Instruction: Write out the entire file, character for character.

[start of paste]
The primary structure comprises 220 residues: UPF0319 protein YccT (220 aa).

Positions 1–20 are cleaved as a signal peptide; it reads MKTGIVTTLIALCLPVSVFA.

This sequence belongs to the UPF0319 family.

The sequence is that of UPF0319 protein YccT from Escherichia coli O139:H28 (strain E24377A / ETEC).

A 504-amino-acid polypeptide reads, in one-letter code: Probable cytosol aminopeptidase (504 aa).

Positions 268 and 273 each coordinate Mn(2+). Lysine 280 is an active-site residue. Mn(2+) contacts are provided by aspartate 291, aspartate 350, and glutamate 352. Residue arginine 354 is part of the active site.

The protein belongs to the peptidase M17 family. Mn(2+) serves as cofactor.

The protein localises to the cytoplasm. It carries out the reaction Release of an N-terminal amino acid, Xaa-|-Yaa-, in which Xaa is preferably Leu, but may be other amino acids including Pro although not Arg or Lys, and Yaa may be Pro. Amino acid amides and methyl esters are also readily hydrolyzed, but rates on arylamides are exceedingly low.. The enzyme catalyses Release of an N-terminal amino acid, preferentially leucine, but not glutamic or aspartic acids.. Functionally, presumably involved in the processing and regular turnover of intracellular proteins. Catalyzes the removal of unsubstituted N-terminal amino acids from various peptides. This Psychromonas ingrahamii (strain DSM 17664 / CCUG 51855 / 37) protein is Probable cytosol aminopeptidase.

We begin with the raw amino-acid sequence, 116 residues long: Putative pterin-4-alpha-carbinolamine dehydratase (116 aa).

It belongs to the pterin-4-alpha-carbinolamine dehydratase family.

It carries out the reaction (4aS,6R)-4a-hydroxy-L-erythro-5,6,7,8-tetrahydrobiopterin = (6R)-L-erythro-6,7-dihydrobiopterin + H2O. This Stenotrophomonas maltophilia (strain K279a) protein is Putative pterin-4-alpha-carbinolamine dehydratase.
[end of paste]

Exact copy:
The primary structure comprises 220 residues: UPF0319 protein YccT (220 aa).

Positions 1–20 are cleaved as a signal peptide; it reads MKTGIVTTLIALCLPVSVFA.

This sequence belongs to the UPF0319 family.

The sequence is that of UPF0319 protein YccT from Escherichia coli O139:H28 (strain E24377A / ETEC).

A 504-amino-acid polypeptide reads, in one-letter code: Probable cytosol aminopeptidase (504 aa).

Positions 268 and 273 each coordinate Mn(2+). Lysine 280 is an active-site residue. Mn(2+) contacts are provided by aspartate 291, aspartate 350, and glutamate 352. Residue arginine 354 is part of the active site.

The protein belongs to the peptidase M17 family. Mn(2+) serves as cofactor.

The protein localises to the cytoplasm. It carries out the reaction Release of an N-terminal amino acid, Xaa-|-Yaa-, in which Xaa is preferably Leu, but may be other amino acids including Pro although not Arg or Lys, and Yaa may be Pro. Amino acid amides and methyl esters are also readily hydrolyzed, but rates on arylamides are exceedingly low.. The enzyme catalyses Release of an N-terminal amino acid, preferentially leucine, but not glutamic or aspartic acids.. Functionally, presumably involved in the processing and regular turnover of intracellular proteins. Catalyzes the removal of unsubstituted N-terminal amino acids from various peptides. This Psychromonas ingrahamii (strain DSM 17664 / CCUG 51855 / 37) protein is Probable cytosol aminopeptidase.

We begin with the raw amino-acid sequence, 116 residues long: Putative pterin-4-alpha-carbinolamine dehydratase (116 aa).

It belongs to the pterin-4-alpha-carbinolamine dehydratase family.

It carries out the reaction (4aS,6R)-4a-hydroxy-L-erythro-5,6,7,8-tetrahydrobiopterin = (6R)-L-erythro-6,7-dihydrobiopterin + H2O. This Stenotrophomonas maltophilia (strain K279a) protein is Putative pterin-4-alpha-carbinolamine dehydratase.